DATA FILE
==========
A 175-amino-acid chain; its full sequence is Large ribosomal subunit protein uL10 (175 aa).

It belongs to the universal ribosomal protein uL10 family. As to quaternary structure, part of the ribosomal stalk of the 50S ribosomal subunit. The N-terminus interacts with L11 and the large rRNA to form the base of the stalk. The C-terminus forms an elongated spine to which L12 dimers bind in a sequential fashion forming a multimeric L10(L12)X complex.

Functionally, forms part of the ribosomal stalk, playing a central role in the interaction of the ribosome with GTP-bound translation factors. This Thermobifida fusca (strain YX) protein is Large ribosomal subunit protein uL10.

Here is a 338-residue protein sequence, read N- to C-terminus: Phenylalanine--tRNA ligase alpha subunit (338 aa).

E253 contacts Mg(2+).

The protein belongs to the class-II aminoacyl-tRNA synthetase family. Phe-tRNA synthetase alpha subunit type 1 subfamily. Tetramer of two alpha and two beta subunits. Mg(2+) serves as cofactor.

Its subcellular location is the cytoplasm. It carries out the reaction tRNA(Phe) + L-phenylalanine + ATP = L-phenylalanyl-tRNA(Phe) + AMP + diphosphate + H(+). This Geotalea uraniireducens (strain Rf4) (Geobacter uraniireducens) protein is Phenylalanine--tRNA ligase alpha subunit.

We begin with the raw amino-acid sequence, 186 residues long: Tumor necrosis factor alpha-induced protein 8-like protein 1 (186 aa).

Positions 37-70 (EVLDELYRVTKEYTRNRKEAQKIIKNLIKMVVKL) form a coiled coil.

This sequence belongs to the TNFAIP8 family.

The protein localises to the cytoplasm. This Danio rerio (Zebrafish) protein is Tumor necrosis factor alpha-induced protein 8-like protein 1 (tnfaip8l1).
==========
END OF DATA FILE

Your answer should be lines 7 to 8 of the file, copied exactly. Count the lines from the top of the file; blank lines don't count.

Its subcellular location is the cytoplasm. It carries out the reaction tRNA(Phe) + L-phenylalanine + ATP = L-phenylalanyl-tRNA(Phe) + AMP + diphosphate + H(+). This Geotalea uraniireducens (strain Rf4) (Geobacter uraniireducens) protein is Phenylalanine--tRNA ligase alpha subunit.

We begin with the raw amino-acid sequence, 186 residues long: Tumor necrosis factor alpha-induced protein 8-like protein 1 (186 aa).